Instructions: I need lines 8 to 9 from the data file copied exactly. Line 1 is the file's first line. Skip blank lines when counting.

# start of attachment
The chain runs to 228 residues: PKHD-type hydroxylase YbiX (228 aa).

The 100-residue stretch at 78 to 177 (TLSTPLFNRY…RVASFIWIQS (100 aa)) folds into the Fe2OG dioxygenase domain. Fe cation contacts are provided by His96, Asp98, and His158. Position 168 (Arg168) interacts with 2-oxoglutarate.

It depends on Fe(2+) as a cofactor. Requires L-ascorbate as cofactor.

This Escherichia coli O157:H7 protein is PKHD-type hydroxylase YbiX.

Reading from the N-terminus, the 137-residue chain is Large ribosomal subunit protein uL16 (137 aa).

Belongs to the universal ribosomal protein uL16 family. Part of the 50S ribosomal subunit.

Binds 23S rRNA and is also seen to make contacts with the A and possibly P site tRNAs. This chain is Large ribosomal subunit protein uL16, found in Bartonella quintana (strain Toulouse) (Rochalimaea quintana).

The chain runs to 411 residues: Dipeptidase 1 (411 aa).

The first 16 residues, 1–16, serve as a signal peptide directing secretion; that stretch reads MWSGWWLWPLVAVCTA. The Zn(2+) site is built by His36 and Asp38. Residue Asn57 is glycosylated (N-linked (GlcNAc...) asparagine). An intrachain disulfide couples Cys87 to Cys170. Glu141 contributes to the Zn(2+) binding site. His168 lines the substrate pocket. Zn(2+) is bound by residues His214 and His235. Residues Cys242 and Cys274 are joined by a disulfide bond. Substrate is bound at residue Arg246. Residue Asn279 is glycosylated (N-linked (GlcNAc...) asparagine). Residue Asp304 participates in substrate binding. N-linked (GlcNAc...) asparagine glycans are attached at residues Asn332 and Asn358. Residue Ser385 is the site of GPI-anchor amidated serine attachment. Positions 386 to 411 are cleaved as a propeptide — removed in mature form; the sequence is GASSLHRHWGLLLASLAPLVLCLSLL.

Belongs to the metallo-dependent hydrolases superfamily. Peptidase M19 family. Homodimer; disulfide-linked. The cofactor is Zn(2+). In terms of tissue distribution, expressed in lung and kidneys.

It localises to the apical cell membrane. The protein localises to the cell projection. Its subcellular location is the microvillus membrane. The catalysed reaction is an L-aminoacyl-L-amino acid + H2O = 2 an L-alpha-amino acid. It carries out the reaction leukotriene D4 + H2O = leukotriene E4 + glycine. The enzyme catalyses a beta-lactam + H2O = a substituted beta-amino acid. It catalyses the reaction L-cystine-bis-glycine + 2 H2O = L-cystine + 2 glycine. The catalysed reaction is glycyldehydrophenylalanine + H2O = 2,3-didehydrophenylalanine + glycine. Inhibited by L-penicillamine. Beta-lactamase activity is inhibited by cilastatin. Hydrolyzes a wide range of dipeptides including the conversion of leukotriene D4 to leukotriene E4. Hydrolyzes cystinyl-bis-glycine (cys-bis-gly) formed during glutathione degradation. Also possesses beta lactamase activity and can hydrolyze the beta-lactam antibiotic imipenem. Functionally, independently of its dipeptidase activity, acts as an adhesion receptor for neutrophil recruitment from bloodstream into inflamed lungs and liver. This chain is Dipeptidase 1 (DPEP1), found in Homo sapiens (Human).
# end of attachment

The chain runs to 411 residues: Dipeptidase 1 (411 aa).

The first 16 residues, 1–16, serve as a signal peptide directing secretion; that stretch reads MWSGWWLWPLVAVCTA. The Zn(2+) site is built by His36 and Asp38. Residue Asn57 is glycosylated (N-linked (GlcNAc...) asparagine). An intrachain disulfide couples Cys87 to Cys170. Glu141 contributes to the Zn(2+) binding site. His168 lines the substrate pocket. Zn(2+) is bound by residues His214 and His235. Residues Cys242 and Cys274 are joined by a disulfide bond. Substrate is bound at residue Arg246. Residue Asn279 is glycosylated (N-linked (GlcNAc...) asparagine). Residue Asp304 participates in substrate binding. N-linked (GlcNAc...) asparagine glycans are attached at residues Asn332 and Asn358. Residue Ser385 is the site of GPI-anchor amidated serine attachment. Positions 386 to 411 are cleaved as a propeptide — removed in mature form; the sequence is GASSLHRHWGLLLASLAPLVLCLSLL.